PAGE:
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Islamic Finance and the New Financial System: An Ethical Approach to Preventing Future Financial Crises by Tariq Alrifai

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Chapter 6Overview and History of Islamic Finance

Looking back at past financial crises, we can see how debt plays a significant role in building up to a crisis as well as the ensuing pain it causes once a crisis is sparked. A high level of debt, however, is not the cause of a crisis; it is merely a symptom of other problems in the financial system. Take, for example, the global financial crisis of 2008. The high level of debt consumers were taking on was not the problem; it was a symptom of the loose lending standards that had become prevalent in the United States and elsewhere. There were three other problems in the system that led to the unsustainable increase in the level of debt: low interest rates, which encouraged more borrowing; lax regulation and oversight, which led banks to take on more risk and engage in fraud; and financialization of the economy, leading to engineering of new and complex financial products, such as credit default swaps (CDSs). This financial engineering not only gave the industry, and the economy, a false sense of security, it also resulted in an overbloated financial industry that continued to play a bigger role in the economy while productive industries, such as manufacturing, play a lesser role.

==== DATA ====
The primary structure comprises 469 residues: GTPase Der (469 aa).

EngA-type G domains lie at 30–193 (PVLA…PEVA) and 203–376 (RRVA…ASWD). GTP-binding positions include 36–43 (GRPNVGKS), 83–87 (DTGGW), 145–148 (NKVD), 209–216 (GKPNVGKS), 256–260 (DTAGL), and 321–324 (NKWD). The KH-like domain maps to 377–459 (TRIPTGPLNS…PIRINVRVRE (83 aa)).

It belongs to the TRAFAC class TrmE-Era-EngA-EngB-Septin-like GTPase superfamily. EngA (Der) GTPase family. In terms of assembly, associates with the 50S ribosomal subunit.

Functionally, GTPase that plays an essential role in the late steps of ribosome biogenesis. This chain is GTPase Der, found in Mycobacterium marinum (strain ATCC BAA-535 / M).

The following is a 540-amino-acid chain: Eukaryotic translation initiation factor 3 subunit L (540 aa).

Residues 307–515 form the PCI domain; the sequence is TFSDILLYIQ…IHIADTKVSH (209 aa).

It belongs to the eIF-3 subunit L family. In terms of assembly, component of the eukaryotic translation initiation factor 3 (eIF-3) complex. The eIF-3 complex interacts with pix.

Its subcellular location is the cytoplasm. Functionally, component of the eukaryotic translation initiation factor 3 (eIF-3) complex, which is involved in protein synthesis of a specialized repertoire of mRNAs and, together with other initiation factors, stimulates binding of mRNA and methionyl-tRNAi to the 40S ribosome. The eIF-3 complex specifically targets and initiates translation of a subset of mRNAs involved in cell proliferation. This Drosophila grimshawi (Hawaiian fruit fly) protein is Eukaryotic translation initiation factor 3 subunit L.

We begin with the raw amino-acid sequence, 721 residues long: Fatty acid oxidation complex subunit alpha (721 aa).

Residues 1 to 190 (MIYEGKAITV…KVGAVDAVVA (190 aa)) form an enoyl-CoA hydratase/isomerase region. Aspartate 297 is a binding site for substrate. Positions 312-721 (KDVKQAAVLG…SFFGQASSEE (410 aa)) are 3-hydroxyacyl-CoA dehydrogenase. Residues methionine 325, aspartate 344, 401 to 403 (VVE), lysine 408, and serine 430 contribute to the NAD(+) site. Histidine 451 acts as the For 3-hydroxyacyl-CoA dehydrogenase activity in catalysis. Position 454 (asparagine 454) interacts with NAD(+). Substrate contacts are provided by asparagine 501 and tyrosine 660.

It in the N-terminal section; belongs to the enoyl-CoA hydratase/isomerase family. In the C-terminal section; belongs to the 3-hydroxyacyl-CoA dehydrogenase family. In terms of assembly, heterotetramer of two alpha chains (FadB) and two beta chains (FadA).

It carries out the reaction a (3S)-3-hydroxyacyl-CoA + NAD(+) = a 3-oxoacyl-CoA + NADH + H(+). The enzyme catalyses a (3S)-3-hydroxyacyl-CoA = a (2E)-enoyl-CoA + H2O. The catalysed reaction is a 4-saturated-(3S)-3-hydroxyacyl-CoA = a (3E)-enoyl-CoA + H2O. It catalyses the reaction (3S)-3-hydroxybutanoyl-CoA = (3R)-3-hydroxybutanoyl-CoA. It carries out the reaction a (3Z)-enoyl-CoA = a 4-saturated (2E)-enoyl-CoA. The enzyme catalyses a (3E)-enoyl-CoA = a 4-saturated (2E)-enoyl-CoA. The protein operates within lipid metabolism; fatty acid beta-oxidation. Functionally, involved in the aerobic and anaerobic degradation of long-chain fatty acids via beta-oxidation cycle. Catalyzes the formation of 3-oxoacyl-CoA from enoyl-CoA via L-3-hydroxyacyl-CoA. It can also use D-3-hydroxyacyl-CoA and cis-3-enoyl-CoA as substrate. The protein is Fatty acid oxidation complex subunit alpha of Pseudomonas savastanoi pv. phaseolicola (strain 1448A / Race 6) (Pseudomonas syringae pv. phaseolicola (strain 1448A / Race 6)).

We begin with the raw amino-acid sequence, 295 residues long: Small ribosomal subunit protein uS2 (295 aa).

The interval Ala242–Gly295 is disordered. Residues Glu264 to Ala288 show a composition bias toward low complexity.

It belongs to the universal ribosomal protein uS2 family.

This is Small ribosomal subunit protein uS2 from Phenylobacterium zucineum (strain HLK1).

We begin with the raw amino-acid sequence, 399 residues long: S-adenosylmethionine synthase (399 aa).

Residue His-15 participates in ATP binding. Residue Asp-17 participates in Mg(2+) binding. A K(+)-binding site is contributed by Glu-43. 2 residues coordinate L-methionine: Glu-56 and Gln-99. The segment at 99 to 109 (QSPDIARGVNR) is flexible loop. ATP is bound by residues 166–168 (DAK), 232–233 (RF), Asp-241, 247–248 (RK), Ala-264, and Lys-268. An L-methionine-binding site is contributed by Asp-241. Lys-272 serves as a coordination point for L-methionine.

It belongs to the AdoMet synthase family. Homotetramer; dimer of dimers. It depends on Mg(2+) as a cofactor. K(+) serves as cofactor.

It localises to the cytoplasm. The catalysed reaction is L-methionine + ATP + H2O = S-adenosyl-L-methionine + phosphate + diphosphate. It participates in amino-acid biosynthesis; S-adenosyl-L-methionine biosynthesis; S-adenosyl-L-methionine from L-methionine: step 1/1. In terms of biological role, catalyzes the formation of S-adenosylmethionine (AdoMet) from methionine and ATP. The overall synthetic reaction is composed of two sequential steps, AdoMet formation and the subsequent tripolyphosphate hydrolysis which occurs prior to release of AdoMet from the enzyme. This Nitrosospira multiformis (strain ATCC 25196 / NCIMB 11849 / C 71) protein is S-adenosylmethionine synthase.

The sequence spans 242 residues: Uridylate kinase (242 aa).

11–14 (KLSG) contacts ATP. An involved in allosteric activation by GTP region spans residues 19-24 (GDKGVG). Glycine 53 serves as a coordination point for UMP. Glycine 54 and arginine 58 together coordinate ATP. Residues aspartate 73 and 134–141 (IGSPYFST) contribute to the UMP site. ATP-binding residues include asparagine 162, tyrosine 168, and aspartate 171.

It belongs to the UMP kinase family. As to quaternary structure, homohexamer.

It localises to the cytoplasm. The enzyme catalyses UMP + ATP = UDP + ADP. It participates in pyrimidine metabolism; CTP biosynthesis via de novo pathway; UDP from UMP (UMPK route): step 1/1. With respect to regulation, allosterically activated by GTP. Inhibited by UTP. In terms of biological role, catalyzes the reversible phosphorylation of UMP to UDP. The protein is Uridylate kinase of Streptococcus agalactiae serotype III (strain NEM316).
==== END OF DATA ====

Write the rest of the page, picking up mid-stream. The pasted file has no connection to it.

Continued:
So if rapidly rising debt is a symptom of the problem, what can be said today, six years after the worst financial crisis the world has seen since the Great Depression? According to the Bank for International Settlements (BIS), the amount of debt globally ...

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